Six Reasons Why Labour’s New Wheeze on Public Schools is Wrong

Tristam Hunt, the Labour shadow Education Secretary, announced this week Labour’s new wheeze on public schools. He wants to amend the 1988 Local Government Act to make the 80% relief from business rates that public schools now enjoy as charities conditional on them signing a “partnership agreement” to help local state schools. Here are six things wrong with this idea:

1. It is patronising to state schools. In terms of added value and cost efficiency, the state sector out-performs the public schools. They have nothing to learn from them.

2. As Professor Danny Dorland has pointed out, it is not a coincidence that the UK is one of the most unequal developed economies in the world and it spends more on private education than almost any other country. The Labour proposal will do nothing to change this.

3. The major tax break enjoyed by fee paying schools at present isn’t business rate relief, which costs taxpayers £160 million a year, it is their charitable status which enables them to avoid all the other taxes they should be paying as de facto commercial enterprises. Labour has backed down from making charitable status dependent on a public benefit test following a court case brought by the Independent Schools Council, mouthpiece for the public schools, in 2011.Have Labour not heard of parliamentary sovereignty?

4. It ignores the experience of other countries. In Finland 99.2% of all education is state funded. Finland routinely tops international education league tables and its public education system is recognised as contributing to its prosperity and social equality.

5. Business Rates are an inefficient tax and should, as will be argued in the forthcoming discussion paper from the Communist Party, be replaced by a Land Value Tax. Such a tax would tax the playing fields of Eton, but not public services such as state schools.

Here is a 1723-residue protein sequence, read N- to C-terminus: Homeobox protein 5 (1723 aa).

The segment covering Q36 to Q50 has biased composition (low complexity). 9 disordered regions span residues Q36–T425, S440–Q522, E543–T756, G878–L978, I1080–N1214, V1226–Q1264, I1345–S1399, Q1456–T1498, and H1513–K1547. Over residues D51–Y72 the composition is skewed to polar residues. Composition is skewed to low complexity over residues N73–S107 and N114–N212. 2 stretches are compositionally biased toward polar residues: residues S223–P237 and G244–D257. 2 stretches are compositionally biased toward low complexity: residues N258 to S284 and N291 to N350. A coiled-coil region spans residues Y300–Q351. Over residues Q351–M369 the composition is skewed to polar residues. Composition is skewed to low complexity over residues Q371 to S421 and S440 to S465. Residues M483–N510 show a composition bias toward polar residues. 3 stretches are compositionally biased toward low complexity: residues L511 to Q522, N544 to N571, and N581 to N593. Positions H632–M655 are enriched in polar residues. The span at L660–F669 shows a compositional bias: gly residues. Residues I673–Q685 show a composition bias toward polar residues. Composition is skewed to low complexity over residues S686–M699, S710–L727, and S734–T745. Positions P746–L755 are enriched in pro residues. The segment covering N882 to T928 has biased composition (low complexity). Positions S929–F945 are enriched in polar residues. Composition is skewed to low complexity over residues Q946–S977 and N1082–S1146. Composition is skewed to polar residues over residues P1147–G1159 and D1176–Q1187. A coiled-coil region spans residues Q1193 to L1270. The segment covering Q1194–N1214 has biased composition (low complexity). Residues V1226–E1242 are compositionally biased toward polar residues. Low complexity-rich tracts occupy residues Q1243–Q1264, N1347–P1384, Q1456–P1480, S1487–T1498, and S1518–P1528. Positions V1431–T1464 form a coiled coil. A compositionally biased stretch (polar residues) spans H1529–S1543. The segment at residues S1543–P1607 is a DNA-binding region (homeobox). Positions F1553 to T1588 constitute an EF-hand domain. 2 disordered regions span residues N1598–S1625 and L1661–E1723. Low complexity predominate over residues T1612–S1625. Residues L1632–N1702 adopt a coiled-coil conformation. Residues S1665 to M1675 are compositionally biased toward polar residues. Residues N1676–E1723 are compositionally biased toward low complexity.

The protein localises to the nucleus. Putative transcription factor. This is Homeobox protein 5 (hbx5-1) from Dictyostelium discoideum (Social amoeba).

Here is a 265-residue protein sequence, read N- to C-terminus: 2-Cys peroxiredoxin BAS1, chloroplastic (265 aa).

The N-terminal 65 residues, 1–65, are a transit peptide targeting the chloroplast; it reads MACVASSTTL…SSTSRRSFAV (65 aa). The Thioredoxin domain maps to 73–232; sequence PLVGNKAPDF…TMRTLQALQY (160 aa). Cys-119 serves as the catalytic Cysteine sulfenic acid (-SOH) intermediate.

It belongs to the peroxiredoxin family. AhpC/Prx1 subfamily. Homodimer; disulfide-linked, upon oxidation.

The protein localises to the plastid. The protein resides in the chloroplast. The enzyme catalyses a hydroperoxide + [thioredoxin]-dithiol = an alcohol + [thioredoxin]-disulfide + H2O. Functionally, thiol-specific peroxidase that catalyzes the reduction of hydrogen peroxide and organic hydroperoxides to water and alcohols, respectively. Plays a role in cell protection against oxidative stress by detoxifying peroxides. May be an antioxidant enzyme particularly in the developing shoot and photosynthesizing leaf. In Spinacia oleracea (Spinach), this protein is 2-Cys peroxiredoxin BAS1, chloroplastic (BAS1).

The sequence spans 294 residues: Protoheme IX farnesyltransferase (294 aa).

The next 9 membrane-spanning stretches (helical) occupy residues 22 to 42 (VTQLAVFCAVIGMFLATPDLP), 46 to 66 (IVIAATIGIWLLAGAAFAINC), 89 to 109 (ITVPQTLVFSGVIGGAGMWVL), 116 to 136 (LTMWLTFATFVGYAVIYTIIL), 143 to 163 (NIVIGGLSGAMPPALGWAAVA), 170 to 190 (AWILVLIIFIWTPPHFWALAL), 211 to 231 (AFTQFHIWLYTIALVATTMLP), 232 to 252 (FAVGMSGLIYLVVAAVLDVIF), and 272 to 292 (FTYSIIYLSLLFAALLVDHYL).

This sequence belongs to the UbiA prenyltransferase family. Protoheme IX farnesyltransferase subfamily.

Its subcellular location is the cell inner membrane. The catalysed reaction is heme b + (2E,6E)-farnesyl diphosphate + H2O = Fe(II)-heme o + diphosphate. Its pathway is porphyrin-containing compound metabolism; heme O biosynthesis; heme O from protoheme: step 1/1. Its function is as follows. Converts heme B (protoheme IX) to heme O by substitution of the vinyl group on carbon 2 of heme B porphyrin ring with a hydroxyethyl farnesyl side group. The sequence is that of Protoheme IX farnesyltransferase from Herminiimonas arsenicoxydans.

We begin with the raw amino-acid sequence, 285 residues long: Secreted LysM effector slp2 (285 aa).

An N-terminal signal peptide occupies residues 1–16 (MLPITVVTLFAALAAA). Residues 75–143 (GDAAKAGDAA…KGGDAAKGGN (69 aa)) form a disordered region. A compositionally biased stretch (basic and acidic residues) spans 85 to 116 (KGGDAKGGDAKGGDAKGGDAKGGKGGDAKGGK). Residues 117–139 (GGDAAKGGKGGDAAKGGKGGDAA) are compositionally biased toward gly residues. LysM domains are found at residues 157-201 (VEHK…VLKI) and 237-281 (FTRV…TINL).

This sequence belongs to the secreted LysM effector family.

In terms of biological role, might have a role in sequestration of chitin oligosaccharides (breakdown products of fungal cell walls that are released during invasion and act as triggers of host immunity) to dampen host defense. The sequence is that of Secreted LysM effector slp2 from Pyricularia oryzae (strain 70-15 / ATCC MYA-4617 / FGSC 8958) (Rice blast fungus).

6. The Labour proposal might hit the more mediocre institutions but not the really powerful public schools which educate the children of the 1% elite. These could easily afford the £160 million a year they would lose under Labour’s proposal.

Labour’s proposal can therefore be dismissed as both irrelevant and inadequate. A headline in the Daily Telegraph this week did, however, provide this writer with some wry amusement. Above an article describing Hunt’s idea was the banner:

“Public school children will be forced to play football with state school pupils”

So that’s how Labour’s reign of terror will begin!

Croydon – Heart of the World Revolution?

Red Croydon
Why have I modified the classic poster Moscow – Heart of the World Revolution this week to substitute Croydon for Moscow? Well, the skyline depicted in the original does look a bit like Croydon’s, does it not? More significant, however, there were two events of some significance in our town over the weekend. On Saturday the Croydon Assembly, sponsored by Croydon TUC, held a day of speeches, workshops and discussions at Ruskin House. The day was opened by John McDonnell MP and Philipa Harvey, Vice Chair of the NUT. At lunch time it was addressed by Mark Serwotka, General Secretary of the PCS union. Thus at one meeting Croydon hosted the leading socialist parliamentarian, a rising star in the NUT and the country’s most prominent left wing trade unionist. In between there were a series of dynamic workshops on topics as diverse as how to save the NHS, democracy and trade union rights, education, climate change and welfare cuts. Most of these workshops agreed to meet again in the New Year to press on the political parties standing in Croydon at the forthcoming General Election the need for progressive reform and an end to creeping privatisation, cuts and austerity. If they want our support and our votes, they can no longer rely on the old argument Vote for us, we are the least bad option.